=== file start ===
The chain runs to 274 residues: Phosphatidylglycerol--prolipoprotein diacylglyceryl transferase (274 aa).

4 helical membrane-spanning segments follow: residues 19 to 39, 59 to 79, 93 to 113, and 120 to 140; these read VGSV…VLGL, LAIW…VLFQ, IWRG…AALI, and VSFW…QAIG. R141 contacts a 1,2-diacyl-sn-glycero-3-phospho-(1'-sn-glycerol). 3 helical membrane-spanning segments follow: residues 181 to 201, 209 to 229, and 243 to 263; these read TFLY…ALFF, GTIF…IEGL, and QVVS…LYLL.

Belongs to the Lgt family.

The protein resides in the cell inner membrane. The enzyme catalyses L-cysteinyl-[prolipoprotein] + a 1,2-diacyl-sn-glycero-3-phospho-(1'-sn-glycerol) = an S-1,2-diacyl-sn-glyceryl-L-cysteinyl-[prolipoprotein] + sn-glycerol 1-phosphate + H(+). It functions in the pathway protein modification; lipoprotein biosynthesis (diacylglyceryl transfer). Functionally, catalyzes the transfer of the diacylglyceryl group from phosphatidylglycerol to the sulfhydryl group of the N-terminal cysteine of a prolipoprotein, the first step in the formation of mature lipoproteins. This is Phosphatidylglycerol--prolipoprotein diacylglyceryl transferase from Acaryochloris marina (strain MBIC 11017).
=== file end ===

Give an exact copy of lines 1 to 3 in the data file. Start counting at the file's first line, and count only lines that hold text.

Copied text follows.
The chain runs to 274 residues: Phosphatidylglycerol--prolipoprotein diacylglyceryl transferase (274 aa).

4 helical membrane-spanning segments follow: residues 19 to 39, 59 to 79, 93 to 113, and 120 to 140; these read VGSV…VLGL, LAIW…VLFQ, IWRG…AALI, and VSFW…QAIG. R141 contacts a 1,2-diacyl-sn-glycero-3-phospho-(1'-sn-glycerol). 3 helical membrane-spanning segments follow: residues 181 to 201, 209 to 229, and 243 to 263; these read TFLY…ALFF, GTIF…IEGL, and QVVS…LYLL.

Belongs to the Lgt family.